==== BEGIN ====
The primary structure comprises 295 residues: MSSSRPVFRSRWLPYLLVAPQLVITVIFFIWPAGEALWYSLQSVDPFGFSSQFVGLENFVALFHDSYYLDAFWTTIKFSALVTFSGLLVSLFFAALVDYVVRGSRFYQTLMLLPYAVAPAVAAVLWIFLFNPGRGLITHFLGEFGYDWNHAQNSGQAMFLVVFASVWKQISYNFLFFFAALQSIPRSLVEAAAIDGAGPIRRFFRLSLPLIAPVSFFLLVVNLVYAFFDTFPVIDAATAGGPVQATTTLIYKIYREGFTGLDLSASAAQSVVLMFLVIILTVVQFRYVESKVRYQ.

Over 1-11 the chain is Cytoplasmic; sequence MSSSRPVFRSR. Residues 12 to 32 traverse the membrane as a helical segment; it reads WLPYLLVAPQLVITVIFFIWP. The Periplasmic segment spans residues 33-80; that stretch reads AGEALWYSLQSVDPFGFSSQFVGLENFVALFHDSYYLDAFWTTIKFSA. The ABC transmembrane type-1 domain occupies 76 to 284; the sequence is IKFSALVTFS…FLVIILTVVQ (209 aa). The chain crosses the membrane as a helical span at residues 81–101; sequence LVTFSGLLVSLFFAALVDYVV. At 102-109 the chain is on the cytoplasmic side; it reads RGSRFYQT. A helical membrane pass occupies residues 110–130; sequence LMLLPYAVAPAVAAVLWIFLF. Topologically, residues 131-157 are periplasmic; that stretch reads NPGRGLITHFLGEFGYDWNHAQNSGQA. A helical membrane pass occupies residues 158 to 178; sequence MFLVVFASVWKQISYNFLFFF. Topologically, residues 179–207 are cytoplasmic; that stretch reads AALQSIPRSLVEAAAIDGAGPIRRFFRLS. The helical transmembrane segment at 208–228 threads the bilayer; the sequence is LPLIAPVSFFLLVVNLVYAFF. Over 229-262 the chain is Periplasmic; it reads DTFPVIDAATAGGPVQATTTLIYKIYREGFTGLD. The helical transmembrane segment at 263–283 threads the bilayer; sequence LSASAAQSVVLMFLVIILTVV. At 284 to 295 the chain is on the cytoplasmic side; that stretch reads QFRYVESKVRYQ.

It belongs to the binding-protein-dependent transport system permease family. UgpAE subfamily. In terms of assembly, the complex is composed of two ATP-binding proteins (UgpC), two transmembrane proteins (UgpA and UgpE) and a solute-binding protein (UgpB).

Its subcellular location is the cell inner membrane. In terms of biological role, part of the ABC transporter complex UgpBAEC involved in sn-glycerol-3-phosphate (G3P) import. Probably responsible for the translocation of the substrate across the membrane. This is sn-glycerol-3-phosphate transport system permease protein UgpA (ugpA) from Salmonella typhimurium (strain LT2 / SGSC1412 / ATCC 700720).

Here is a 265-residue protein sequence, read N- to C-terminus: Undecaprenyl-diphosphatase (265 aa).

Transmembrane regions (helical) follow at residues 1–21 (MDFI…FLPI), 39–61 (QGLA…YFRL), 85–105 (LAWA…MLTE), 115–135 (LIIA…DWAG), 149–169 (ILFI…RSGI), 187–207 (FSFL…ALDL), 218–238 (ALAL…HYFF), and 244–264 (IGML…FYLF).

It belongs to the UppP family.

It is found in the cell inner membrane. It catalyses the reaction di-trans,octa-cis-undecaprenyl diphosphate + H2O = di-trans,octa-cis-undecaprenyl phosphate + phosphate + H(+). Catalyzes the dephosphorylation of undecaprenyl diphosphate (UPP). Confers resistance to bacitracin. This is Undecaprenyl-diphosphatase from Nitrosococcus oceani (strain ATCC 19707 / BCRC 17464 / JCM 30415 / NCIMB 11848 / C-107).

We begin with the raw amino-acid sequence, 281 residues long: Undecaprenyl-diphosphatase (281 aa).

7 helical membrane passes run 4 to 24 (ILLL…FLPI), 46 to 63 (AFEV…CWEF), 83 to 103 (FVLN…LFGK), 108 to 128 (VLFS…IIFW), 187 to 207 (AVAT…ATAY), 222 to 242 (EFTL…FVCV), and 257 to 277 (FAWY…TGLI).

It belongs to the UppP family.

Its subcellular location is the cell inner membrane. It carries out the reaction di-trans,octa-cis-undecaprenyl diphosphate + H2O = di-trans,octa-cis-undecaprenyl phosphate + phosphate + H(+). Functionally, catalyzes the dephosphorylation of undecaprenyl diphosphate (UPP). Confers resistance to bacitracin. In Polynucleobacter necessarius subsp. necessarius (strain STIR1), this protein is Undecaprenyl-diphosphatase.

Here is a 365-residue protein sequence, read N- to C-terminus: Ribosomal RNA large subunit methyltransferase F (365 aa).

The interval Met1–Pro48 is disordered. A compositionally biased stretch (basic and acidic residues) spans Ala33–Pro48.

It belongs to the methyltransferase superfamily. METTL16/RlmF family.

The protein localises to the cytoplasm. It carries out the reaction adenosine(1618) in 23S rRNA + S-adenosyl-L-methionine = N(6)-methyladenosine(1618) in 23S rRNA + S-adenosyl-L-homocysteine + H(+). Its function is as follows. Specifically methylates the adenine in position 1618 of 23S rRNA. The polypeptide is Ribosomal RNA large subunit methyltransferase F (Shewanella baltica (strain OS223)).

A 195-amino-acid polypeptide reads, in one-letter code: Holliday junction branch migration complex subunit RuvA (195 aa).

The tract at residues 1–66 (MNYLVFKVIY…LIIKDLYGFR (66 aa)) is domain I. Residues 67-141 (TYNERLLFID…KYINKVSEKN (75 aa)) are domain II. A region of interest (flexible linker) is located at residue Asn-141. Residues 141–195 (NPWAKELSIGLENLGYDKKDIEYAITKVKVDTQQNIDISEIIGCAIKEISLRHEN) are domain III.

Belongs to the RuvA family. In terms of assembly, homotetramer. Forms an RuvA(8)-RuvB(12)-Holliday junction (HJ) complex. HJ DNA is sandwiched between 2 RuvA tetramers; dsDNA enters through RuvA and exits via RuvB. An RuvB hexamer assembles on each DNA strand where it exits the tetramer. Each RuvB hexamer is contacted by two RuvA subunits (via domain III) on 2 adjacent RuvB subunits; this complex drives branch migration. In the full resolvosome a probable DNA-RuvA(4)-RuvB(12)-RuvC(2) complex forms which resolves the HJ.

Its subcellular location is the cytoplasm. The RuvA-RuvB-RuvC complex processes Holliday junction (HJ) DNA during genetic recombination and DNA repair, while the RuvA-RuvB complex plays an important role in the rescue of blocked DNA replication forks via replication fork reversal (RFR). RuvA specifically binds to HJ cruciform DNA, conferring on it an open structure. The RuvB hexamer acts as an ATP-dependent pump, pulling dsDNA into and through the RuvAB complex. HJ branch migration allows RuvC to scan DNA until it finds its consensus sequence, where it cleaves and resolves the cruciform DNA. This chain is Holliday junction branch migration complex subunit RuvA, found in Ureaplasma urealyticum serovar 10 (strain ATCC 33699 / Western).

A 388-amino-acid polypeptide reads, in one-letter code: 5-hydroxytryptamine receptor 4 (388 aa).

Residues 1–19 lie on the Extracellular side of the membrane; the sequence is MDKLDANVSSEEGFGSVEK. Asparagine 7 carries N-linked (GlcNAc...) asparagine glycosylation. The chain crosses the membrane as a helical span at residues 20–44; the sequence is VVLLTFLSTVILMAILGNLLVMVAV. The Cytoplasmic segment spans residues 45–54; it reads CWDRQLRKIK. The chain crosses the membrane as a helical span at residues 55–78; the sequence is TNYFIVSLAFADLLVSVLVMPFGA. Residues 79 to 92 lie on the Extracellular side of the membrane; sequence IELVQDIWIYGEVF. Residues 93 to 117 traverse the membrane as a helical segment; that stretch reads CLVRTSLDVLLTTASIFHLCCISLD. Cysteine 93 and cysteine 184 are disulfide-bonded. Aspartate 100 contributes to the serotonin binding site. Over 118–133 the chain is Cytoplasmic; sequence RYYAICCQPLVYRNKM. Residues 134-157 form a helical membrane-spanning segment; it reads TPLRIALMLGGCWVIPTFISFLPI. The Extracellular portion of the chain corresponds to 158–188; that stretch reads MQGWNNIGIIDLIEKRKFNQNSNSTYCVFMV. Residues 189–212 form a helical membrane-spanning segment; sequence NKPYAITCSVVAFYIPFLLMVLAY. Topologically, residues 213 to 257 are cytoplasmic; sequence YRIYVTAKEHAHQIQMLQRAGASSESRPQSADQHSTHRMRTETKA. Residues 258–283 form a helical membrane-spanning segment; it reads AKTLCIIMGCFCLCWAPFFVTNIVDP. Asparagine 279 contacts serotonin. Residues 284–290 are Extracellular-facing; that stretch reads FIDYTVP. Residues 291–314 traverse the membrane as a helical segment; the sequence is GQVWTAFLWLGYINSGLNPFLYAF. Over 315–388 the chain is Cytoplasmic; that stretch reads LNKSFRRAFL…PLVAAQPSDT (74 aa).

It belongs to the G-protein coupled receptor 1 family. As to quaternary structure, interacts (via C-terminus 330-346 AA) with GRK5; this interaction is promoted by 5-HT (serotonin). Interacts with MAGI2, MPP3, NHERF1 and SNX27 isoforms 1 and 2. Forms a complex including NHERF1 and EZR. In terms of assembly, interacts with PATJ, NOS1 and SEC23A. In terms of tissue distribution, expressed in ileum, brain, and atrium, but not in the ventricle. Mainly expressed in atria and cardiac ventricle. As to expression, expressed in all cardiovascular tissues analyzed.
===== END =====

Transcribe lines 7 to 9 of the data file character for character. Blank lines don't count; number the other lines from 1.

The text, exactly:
It belongs to the UppP family.

It is found in the cell inner membrane. It catalyses the reaction di-trans,octa-cis-undecaprenyl diphosphate + H2O = di-trans,octa-cis-undecaprenyl phosphate + phosphate + H(+). Catalyzes the dephosphorylation of undecaprenyl diphosphate (UPP). Confers resistance to bacitracin. This is Undecaprenyl-diphosphatase from Nitrosococcus oceani (strain ATCC 19707 / BCRC 17464 / JCM 30415 / NCIMB 11848 / C-107).

We begin with the raw amino-acid sequence, 281 residues long: Undecaprenyl-diphosphatase (281 aa).